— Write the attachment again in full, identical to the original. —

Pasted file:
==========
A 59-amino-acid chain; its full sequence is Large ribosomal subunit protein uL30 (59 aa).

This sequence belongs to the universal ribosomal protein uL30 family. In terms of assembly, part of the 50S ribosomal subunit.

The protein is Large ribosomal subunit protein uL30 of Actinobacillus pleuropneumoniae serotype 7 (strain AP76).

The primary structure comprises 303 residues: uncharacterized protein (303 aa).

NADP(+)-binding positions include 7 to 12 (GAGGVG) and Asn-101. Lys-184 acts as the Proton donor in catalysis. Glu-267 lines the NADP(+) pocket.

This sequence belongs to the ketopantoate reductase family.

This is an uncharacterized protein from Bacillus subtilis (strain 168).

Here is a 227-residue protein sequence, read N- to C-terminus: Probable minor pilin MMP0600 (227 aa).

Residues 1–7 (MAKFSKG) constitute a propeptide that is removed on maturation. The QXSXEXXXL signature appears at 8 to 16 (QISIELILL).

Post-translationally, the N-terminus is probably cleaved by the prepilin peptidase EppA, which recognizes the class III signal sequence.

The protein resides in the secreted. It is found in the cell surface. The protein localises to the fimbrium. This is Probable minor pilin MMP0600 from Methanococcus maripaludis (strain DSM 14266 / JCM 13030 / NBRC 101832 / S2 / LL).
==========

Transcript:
A 59-amino-acid chain; its full sequence is Large ribosomal subunit protein uL30 (59 aa).

This sequence belongs to the universal ribosomal protein uL30 family. In terms of assembly, part of the 50S ribosomal subunit.

The protein is Large ribosomal subunit protein uL30 of Actinobacillus pleuropneumoniae serotype 7 (strain AP76).

The primary structure comprises 303 residues: uncharacterized protein (303 aa).

NADP(+)-binding positions include 7 to 12 (GAGGVG) and Asn-101. Lys-184 acts as the Proton donor in catalysis. Glu-267 lines the NADP(+) pocket.

This sequence belongs to the ketopantoate reductase family.

This is an uncharacterized protein from Bacillus subtilis (strain 168).

Here is a 227-residue protein sequence, read N- to C-terminus: Probable minor pilin MMP0600 (227 aa).

Residues 1–7 (MAKFSKG) constitute a propeptide that is removed on maturation. The QXSXEXXXL signature appears at 8 to 16 (QISIELILL).

Post-translationally, the N-terminus is probably cleaved by the prepilin peptidase EppA, which recognizes the class III signal sequence.

The protein resides in the secreted. It is found in the cell surface. The protein localises to the fimbrium. This is Probable minor pilin MMP0600 from Methanococcus maripaludis (strain DSM 14266 / JCM 13030 / NBRC 101832 / S2 / LL).